Africa’s motorcycle taxis on the electric horizon 🏍️ ⚡

Africa’s motorcycle taxis on the electric horizon 🏍️ ⚡

#transportation
#climate and sustainability
#mobility
Motorcycle taxis are on the rise in various African markets, thanks to low electrification costs and efficiency in last-mile transportation and experts are calling for incentives to accelerate the electrification initiative.

Bonface Orucho, bird story agency


Motorcycle taxis, a dominant transportation force in Africa, have substantial potential for electrification as electric two- and three-wheelers gain traction across the continent. 


These insights stem from a recently launched UNEP report focusing on the state of global electric two- and three-wheelers in emerging markets.


At a virtual report launch on Wednesday, January 10, Tom Courtright, the Research Director at Africa e-Mobility Alliance, who is also the lead researcher for the African region in the report, delved into the underlying electrification potential of two-wheelers in Africa.


“We expect commercial two-wheelers, the motorcycle taxi segment, to be particularly dominant,” he explained during the launch.


Reflecting a global trend, the past three decades have witnessed a surge in the number of Internal Combustion Engine (ICE) motorcycles across Africa, reaching an estimated 27 million two and three-wheelers. However, 99% of these vehicles still rely on traditional ICE technology.


While two-wheelers are relatively scarce in some markets, such as Botswana, their adaptation to commercial taxi services, especially in high-density urban areas, has fueled their ascent in most regions. 


Data from the UNEP reveals that in the East African Community, for instnce, encompassing Kenya, Uganda, Tanzania, Rwanda, and Burundi, up to 5 million motorcycle taxis are operational.


The confluence of factors, including an increasing abundance of two-wheelers, lower electrification costs, and relatively high efficiency, positions electric two-wheelers as a high-potential segment for electrification. 


Notably, the cost constraints associated with remodelling four-wheelers underscore the pivotal role that two and three-wheelers can play in kick-starting a massive transformation towards cleaner alternatives in public transit.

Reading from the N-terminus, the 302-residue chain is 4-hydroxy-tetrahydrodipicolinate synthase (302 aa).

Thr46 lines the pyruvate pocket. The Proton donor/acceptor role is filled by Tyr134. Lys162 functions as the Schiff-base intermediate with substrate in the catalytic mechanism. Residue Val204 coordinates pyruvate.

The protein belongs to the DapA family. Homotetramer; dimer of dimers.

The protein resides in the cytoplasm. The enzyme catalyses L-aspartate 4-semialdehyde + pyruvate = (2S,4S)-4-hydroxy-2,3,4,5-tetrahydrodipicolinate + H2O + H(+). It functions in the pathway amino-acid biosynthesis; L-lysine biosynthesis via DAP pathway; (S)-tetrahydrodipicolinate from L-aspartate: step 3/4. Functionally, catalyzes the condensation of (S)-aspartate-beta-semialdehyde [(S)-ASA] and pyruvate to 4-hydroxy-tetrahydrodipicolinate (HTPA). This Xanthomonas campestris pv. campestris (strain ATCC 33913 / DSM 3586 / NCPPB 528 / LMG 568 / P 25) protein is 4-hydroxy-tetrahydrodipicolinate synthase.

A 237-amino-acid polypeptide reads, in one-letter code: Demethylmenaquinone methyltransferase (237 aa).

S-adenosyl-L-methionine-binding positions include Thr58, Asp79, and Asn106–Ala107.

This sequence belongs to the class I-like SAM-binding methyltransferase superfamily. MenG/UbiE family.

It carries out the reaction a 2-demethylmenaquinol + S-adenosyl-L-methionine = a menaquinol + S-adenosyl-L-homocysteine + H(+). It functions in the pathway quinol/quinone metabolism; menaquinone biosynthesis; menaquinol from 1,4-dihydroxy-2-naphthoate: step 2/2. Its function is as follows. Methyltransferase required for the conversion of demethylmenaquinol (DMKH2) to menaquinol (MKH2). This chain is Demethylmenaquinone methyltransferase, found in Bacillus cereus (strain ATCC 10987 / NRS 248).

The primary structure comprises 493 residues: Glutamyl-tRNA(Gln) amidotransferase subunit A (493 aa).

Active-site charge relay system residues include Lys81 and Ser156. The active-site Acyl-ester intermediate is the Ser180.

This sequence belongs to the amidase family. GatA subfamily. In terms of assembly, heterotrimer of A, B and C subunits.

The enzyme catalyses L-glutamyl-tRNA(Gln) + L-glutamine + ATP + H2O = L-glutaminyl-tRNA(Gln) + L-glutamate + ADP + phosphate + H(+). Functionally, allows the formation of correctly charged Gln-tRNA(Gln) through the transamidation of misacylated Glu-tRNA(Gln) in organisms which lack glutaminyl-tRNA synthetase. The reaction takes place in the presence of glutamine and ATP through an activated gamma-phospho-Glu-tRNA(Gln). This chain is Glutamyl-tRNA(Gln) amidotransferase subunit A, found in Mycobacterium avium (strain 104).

According to the International Energy Agency, conversion costs for a four-wheeler in Africa could cost between US$25,000 and US$45,000 per vehicle depending on the car model. Conversion for motorcycles can cost less than US $1000 according to Roam, a Nairobi-based e-motorcycle manufacturer.


However, despite the immense underlying potential for two and three-wheelers, Courtright explained that "tax incentives are critical here" to realize this potential.


Beyond two-wheelers, certain markets exhibit significant potential for mass deployment of electric three-wheelers. 


“There is a large space to play for some of the three-wheelers in certain places like Somalia and northern Nigeria,” he explained.


Despite these prospects, the researchers identify key challenges hindering the sector's full-scale expansion, such as grid infrastructure limitations in rural areas, high capital costs, and delays in the deployment of favorable models by Asian manufacturing giants.


Financing and investment issues in Africa, with high costs and rates, present additional hurdles for widespread adoption. 


“There's also a lot of issues with financing and investment rates in Africa. Investment financing is often costly. For a company it's at least 10–12% a year… For a user, the financing for a lot of these vehicles can be 30–50% a year which is quite high,” he added.


Looking ahead, researchers project that, beyond the opportunities in commercial two-wheelers, battery swapping could emerge as a noteworthy trend on the continent. 


Notably, the industry is already experiencing rapid growth, with startups like Spiro and Ampersand making strides in the electric two- and three-wheeler market.


In fact, despite less than 1% of two- and three-wheelers currently being electric in Africa, more than 60 startups are actively working to propel the industry forward.


Other ongoing developments that will shape future trends include the adaptation of Asian products for the African market, with lead-acid battery-powered two- and three-wheelers designed for personal use and making early debuts in various countries.


Additionally, the presence of significant natural gas reserves in some African countries, such as Tanzania, is prompting a reconsideration of conventional two- and three-wheeler models. 


Researchers highlight concerted efforts to encourage the use of compressed natural gas (CNG), liquified petroleum gas (LPG), or a combination of both in three-wheelers across these markets.


“Africa still has a lot of economic growth ahead of it. We expect the growth of two- and three-wheelers to continue into the foreseeable future,” he concluded.


bird story agency


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